First principles study of lithium nitrides as anode materials for lithium rechargeable batteries
Date of Issue2013
School of Materials Science and Engineering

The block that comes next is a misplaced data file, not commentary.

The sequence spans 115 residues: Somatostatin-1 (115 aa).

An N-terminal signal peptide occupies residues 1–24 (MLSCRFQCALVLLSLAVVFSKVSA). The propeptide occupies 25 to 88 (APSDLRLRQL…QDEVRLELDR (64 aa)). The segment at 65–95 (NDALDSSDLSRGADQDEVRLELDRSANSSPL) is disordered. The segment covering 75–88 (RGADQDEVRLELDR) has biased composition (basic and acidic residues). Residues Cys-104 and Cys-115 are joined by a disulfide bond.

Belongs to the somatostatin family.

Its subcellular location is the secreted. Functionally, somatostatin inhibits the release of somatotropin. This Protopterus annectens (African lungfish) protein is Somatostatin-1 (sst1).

Lithium nitrides have emerged as promising anode materials in lithium rechargeable batteries. First principles density functional theory (DFT) methods based on plane wave basic sets and projector augmented wave have been proven to be useful tools for lithium nitride study. In this work, we employed DFT methods to study various lithium nitrides obtained from Li3N by metal and non-metal doping for potential applications as anode materials. We first investigated the electronic structure and the vacancy formation in parent Li3N using first principles methods. Li vacancy formation energy decreases with an increase of nitrogen partial pressure, while N vacancy formation energy increases with an increase of nitrogen partial pressure. The Li(2) vacancy is found to be the dominant defect with the lowest formation energy under nitrogen-rich conditions, suggesting that a nitrogen-rich condition is preferred for Li3N fabrication process for high Li ionic conductivity. We subsequently studied the effect to 3d transition metal doping on the electronic and ionic conduction of Li3N. The ionic radius of transition metal may determine its substitution site in Li3N. Ti substitution energetically favors at Li(2) site while other 3d transition metals prefer Li(1) substitutions. V, Cr, Mn, Fe, Co and Ni substitutions significantly bring down energy band gap with localized electrons at the Fermi level, suggesting introduced electronic conduction. Transition metal substitution generally reduces Li vacancy formation energy, and hence enhances the Li vacancy concentration, in particular by Sc, V and Cr. It is further revealed that transition metals except Co and Cu strongly trap the increased Li vacancies according to their dopant-vacancy binding energies, which could retard the Li ionic conduction. The reported excellent performance of Co doped Li3N as anode material is confirmed due to its improved ionic and electronic conduction. We further studied the electronic structure and bonding of transition metal M (M = Co, Ni and Cu) substituted Li3N. Co or Ni substitution can bring about mixed electronic and ionic conduction.